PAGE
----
Format

Send to:

Choose Destination
See comment in PubMed Commons below
Elife. 2013 Jun 4;2:e00558. doi: 10.7554/eLife.00558.

Stapled Golgi cisternae remain in place as cargo passes through the stack.

Author information

  • 1Department of Cell Biology , Yale University School of Medicine , New Haven , United States.

Abstract

We have designed a membrane 'staple', which consists of membrane-anchored repeats of the trans-aggregating FM domain that face the lumen of the secretory pathway. In the presence of the disaggregating drug these proteins transit the secretory pathway. When the drug is removed these proteins form electron-dense plaques which we term staples. Unexpectedly, when initially positioned within the cis-Golgi, staples remained at the cis face of the Golgi even after many hours. By contrast, soluble FM-aggregates transited the Golgi. Staples and soluble aggregates placed in cis-Golgi cisternae therefore have different fates. Whereas the membrane staples are located in the flattened, stacked central regions of the cisternae, the soluble aggregates are in the dilated rims. This suggests that while the cisternae are static on the time scale of protein traffic, the dilated rims are mobile and progress in the cis → trans direction via a mechanism that we term 'Rim Progression'. DOI:http://dx.doi.org/10.7554/eLife.00558.001.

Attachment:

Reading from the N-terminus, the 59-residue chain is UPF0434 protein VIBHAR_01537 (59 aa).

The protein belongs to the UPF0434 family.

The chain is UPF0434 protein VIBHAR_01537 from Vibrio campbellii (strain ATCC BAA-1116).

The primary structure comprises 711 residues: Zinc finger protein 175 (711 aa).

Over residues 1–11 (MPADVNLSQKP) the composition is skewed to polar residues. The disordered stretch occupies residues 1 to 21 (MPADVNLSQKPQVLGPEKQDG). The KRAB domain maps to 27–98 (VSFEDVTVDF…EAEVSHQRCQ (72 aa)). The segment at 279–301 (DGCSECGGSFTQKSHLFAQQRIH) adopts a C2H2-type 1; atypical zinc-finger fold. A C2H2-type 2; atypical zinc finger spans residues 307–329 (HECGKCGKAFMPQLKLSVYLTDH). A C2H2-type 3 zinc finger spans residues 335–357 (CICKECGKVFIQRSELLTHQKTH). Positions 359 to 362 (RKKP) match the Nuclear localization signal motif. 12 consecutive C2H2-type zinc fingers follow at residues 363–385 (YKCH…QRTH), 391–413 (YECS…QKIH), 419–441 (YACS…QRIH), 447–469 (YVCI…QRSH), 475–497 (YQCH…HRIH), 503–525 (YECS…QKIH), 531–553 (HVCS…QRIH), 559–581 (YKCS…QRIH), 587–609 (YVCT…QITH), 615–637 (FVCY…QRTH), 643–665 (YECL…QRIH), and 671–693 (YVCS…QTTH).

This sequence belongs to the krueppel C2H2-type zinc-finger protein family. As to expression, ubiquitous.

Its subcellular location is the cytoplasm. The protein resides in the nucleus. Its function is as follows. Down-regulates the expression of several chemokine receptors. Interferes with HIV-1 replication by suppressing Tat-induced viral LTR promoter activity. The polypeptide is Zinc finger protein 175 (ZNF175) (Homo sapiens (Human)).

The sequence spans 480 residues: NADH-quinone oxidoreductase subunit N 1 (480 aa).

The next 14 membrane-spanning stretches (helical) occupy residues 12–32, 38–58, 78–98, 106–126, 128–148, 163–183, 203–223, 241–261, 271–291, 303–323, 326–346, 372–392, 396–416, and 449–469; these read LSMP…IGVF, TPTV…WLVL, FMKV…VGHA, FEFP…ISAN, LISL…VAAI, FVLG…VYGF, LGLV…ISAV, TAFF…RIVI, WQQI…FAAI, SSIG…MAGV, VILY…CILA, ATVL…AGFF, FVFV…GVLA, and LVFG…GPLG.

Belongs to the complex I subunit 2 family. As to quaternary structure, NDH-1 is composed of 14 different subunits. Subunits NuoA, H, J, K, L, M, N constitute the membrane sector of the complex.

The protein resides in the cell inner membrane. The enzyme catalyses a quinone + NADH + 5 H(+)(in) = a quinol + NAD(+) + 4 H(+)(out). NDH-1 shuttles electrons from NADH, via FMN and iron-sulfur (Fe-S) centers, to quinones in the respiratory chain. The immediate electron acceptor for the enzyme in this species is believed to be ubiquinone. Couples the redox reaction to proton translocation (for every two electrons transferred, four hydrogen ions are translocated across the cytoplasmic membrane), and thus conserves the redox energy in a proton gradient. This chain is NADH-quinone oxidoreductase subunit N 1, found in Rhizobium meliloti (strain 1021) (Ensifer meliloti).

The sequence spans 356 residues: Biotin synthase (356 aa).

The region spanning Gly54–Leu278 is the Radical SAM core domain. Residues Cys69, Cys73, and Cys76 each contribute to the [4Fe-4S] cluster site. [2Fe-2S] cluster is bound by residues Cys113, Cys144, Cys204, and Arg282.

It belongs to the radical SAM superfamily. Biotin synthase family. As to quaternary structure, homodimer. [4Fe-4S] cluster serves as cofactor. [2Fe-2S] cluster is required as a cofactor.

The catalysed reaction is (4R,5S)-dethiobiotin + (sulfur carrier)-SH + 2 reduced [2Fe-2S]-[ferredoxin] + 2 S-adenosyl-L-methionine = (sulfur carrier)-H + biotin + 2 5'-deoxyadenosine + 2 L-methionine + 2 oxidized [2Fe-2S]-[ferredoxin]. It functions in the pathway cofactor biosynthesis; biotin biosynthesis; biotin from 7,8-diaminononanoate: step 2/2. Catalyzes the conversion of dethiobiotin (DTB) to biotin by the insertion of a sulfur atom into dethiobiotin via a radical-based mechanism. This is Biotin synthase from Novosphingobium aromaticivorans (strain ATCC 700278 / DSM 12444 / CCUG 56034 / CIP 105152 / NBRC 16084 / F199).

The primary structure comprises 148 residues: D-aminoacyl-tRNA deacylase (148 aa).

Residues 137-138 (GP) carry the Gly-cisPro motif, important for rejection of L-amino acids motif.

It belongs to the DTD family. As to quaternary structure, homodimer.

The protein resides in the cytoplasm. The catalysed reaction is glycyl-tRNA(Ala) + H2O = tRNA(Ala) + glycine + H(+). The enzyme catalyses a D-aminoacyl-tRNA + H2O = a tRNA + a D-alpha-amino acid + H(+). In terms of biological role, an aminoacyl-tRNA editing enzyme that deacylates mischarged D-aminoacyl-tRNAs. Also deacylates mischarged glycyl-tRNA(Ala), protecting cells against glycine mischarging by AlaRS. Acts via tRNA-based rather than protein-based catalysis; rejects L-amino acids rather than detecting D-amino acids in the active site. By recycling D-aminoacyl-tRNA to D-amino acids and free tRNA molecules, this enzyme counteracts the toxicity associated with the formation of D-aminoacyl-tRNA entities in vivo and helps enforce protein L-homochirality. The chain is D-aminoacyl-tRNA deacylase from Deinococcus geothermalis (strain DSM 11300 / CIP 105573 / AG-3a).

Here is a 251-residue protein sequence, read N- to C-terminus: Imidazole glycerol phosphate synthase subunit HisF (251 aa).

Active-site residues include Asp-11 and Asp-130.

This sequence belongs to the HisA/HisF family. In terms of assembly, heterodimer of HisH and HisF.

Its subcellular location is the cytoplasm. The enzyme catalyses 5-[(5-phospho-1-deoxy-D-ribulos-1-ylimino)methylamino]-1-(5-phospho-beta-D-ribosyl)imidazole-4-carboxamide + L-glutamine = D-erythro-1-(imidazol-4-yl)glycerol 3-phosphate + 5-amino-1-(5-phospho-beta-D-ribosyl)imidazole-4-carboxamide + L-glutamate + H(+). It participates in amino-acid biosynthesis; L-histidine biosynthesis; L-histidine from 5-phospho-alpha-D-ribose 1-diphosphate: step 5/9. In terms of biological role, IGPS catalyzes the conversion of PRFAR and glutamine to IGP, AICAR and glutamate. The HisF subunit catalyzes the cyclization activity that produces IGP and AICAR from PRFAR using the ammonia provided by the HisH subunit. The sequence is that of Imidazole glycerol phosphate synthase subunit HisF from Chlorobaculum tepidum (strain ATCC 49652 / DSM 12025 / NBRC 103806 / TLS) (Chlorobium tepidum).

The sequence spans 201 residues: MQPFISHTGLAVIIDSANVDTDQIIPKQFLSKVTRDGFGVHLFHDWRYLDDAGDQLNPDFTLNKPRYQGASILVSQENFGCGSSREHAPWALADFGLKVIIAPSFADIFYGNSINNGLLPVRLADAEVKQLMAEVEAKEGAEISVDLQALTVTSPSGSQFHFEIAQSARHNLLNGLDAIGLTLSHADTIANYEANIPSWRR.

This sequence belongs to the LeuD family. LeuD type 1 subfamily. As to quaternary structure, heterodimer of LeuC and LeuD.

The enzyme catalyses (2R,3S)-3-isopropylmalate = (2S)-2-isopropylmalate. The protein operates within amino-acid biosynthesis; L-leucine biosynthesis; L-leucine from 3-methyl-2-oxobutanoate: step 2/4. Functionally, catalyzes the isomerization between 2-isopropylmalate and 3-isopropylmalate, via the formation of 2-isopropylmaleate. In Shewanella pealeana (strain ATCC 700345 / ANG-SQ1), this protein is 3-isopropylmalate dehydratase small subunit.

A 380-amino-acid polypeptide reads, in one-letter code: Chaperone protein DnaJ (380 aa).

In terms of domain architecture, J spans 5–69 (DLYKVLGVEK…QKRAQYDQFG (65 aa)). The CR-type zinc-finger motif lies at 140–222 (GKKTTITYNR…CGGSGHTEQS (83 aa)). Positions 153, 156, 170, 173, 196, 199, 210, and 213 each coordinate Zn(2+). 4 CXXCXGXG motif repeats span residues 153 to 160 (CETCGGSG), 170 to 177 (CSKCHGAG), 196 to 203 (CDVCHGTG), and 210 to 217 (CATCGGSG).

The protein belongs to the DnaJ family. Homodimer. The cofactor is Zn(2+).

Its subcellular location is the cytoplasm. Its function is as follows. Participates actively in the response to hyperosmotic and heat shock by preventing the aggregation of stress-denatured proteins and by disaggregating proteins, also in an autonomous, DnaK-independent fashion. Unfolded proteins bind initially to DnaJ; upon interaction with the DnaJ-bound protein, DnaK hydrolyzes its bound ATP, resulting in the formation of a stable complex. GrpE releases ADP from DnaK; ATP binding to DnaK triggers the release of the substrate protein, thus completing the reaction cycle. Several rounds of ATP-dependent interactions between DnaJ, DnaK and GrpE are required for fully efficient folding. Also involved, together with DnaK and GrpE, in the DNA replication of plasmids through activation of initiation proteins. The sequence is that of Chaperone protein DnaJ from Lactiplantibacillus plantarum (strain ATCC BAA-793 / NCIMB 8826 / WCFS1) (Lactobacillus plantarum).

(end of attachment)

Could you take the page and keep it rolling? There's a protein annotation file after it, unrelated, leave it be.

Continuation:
KEYWORDS:

Golgi; Human; Membrane; Traffic

PMID:
23755362
[PubMed - indexed for MEDLINE]
PMCID:
PMC3673335
Free PMC Article
PubMed Commons home

PubMed Commons

0 comments
How to join PubMed Commons

    Supplemental Content

    Full text links

    Icon for eLife Sciences Publications, Ltd Icon for PubMed Central
    Loading ...
    Write to the Help Desk